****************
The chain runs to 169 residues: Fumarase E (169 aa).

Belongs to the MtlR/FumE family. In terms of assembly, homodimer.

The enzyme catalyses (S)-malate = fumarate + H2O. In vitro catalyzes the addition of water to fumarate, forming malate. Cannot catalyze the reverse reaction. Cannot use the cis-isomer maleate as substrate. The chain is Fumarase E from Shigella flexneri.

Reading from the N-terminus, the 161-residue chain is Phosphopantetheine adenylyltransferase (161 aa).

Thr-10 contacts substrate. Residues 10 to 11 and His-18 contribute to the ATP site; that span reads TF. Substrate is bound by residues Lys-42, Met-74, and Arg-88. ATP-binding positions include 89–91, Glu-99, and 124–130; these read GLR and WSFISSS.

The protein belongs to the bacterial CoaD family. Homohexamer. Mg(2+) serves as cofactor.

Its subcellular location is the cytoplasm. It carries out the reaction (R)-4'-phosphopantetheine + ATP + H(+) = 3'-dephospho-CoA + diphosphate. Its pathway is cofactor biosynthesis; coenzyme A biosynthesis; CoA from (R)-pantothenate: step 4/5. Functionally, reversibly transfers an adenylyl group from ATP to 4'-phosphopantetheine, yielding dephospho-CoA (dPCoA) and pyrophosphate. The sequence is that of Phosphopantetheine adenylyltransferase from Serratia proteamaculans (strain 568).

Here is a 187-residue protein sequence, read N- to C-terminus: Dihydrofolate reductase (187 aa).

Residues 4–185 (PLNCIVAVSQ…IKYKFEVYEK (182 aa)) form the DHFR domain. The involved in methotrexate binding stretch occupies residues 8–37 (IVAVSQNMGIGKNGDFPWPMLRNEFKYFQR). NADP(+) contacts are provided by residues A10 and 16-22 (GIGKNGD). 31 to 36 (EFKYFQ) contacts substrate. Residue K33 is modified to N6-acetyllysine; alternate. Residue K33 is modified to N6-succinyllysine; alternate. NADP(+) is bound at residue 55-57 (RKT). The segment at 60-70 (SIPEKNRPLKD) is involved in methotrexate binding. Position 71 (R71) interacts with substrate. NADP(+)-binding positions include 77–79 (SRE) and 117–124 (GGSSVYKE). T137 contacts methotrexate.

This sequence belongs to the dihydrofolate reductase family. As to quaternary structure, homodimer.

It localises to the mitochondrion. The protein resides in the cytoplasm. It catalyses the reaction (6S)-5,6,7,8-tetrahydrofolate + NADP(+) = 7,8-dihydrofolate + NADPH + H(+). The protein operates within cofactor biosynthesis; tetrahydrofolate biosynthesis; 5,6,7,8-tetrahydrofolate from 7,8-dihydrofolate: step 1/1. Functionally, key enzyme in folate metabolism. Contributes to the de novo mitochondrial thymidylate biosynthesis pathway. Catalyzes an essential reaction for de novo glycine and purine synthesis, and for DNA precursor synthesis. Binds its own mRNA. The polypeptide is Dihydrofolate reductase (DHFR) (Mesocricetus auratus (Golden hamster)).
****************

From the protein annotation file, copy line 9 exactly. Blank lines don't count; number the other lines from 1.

Residues 4–185 (PLNCIVAVSQ…IKYKFEVYEK (182 aa)) form the DHFR domain. The involved in methotrexate binding stretch occupies residues 8–37 (IVAVSQNMGIGKNGDFPWPMLRNEFKYFQR). NADP(+) contacts are provided by residues A10 and 16-22 (GIGKNGD). 31 to 36 (EFKYFQ) contacts substrate. Residue K33 is modified to N6-acetyllysine; alternate. Residue K33 is modified to N6-succinyllysine; alternate. NADP(+) is bound at residue 55-57 (RKT). The segment at 60-70 (SIPEKNRPLKD) is involved in methotrexate binding. Position 71 (R71) interacts with substrate. NADP(+)-binding positions include 77–79 (SRE) and 117–124 (GGSSVYKE). T137 contacts methotrexate.